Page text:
Also, intense pressure from the Indian Army and the Central Reserve Police Force in Jammu and Kashmir, the barbed wire fence along the Line of Control and better intelligence have made it difficult for the LeT and JeM to achieve a high rate of success.
"Pakistan gets a bad name internationally when the Indian police guns down and flashes pictures of Pakistan-born terrorists slain on Indian soil. Their dead bodies always remain unclaimed because of political embarrassment," says a Delhi police officer.
What's more worrying for security agencies is the Delhi police's latest input, which shows that a growing number of Indian Muslims are now identifying with pan-Islamic issues like US military operation in Iraq, Iran's nuclear issue and Palestine; the findings have vertically divided the experts.
This was brought into sharp relief during the massive demonstrations across India to protest US President George W Bush's recent visit to India, his Iraq policy and so-called 'anti-Islamic' leadership as well as the Danish cartoons. The protests have caught the attention of academic experts, who say it is trendsetting because it reveals the change among Indian Muslims.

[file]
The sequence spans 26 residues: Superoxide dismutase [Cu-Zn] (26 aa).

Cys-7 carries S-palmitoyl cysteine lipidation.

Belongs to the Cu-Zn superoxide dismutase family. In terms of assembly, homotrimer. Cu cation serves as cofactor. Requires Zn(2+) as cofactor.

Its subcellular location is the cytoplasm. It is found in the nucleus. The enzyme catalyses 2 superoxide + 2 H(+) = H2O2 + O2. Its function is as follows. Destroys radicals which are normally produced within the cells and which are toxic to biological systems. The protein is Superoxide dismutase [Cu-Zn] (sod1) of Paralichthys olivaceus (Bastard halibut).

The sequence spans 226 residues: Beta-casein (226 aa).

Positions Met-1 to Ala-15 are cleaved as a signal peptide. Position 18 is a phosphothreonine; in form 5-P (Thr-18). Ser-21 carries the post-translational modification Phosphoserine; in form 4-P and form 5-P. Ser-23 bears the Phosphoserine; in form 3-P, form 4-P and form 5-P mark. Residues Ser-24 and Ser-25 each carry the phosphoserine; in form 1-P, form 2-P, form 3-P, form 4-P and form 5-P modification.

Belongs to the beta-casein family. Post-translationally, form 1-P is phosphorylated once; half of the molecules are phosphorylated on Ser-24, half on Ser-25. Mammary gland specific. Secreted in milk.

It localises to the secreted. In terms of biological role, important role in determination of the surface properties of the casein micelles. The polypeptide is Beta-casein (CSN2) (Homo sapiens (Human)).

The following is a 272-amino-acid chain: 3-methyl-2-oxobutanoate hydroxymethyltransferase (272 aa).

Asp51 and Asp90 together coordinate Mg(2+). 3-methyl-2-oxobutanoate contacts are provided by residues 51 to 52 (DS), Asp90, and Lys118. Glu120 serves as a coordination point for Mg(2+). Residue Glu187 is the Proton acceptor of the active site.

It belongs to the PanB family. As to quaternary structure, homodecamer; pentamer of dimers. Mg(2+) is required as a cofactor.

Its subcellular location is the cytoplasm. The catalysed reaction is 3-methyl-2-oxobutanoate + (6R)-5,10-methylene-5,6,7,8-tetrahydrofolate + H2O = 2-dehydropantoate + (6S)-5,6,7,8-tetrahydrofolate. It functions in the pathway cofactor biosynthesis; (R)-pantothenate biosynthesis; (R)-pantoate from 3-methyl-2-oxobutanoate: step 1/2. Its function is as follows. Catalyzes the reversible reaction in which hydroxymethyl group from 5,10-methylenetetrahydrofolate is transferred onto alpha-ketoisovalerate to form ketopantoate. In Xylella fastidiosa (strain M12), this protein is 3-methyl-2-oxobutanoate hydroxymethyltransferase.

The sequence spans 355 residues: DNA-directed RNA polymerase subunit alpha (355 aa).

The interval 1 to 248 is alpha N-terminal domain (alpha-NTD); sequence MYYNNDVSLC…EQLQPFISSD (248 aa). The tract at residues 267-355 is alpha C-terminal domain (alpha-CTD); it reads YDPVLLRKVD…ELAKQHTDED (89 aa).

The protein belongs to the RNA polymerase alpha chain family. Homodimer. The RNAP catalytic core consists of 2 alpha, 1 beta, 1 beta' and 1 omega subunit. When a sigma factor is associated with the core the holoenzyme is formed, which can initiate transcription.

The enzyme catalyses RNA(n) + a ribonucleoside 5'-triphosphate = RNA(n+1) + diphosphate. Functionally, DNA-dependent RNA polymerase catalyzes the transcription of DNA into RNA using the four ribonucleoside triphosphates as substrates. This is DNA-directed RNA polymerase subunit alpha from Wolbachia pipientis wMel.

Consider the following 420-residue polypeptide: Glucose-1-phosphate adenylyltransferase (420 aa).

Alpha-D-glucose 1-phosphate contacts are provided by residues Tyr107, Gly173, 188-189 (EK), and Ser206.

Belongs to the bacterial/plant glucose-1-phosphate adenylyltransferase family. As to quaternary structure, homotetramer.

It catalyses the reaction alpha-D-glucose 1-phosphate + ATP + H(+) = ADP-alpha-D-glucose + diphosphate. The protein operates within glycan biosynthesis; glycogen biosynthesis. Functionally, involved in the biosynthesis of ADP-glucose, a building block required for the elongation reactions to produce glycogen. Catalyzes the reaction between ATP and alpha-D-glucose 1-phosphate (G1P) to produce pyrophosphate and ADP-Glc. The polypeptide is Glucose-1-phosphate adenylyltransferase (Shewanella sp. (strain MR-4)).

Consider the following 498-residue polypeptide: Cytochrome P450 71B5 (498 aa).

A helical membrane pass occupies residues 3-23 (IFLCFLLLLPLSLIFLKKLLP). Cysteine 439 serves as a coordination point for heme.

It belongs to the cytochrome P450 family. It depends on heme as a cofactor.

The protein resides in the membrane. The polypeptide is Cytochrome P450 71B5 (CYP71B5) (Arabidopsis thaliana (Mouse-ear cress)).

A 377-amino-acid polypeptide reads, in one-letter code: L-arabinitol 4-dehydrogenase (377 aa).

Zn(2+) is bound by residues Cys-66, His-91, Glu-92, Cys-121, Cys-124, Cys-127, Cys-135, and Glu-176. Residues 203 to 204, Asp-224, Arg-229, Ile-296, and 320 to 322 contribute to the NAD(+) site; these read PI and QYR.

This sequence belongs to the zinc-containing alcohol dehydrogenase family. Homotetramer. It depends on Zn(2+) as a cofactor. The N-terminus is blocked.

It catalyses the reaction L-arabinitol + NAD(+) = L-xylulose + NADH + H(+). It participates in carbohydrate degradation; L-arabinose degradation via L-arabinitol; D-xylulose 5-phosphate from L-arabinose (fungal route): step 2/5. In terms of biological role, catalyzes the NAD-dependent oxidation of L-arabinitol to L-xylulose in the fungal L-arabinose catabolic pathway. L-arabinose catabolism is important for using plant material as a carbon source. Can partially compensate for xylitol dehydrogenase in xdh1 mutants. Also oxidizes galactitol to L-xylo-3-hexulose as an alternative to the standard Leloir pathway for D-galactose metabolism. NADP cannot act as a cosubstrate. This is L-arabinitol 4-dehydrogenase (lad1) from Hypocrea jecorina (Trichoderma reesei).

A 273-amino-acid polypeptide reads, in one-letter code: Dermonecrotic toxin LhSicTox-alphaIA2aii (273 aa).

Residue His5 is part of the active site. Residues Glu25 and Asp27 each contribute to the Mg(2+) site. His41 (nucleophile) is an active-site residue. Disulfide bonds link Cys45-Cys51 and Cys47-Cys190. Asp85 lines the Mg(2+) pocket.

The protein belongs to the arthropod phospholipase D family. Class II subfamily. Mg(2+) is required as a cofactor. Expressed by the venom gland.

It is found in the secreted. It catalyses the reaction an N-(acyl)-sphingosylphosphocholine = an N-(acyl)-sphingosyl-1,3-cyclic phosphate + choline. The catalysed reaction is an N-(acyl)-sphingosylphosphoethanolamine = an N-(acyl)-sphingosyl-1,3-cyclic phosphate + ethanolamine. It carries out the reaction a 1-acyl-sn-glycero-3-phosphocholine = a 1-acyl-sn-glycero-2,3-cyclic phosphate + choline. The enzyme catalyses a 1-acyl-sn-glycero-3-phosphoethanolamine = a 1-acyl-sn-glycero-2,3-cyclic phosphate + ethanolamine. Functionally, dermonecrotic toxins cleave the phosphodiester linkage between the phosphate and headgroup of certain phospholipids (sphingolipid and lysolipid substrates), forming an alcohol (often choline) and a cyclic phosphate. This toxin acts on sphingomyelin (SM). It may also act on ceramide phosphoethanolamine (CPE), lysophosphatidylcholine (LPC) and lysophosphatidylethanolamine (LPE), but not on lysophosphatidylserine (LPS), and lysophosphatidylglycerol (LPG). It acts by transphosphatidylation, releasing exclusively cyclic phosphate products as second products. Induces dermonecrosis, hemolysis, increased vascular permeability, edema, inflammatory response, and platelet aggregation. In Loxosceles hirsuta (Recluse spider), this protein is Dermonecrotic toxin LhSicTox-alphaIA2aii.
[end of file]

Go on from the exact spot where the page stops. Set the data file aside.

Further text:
Three issues -- identification with international discrimination of followers of Islam, Gujarat riots and economic deprivation, in that order -- are being used to lure away some Indian Muslims, says a senior police officer.
One member of the Justice Rajinder Sachar Committee -- appointed by Prime Minister Manmohan Singh to look into the socio-economic conditions of Muslims in India -- said, "We are shocked by the alienation of young Muslims of India."
In view of the charged atmosphere, security experts believe the government has its task cut out: to halt the spread of influence of external forces among young Indian Muslims.
Terrorism expert Ajay Sahni told rediff.com, "I think we can't say that more and more local Muslims are getting involved in terrorism within India. There are no statistics to support it."
According to him, out of 65 ISI-related terrorist modules neutralised by Indian security forces between January 2004 and March 2006, outside Jammu and Kashmir and the north-east states, none was exclusively handled by Indian Muslims.
In all the cases, various Pakistan-based terrorist organisations or Bangladeshis were involved, he said. And even in Uttar Pradesh, where more than 40 Pakistan-based 'Islamist' terrorist modules and activities have been busted between April 2001 and March 2006, none were managed exclusively by Indian elements.
The Delhi police believes the ISI operatives are still the masterminds behind terror, but increasingly the responsibility of execution is being shifted to Indian-born 'terrorists'.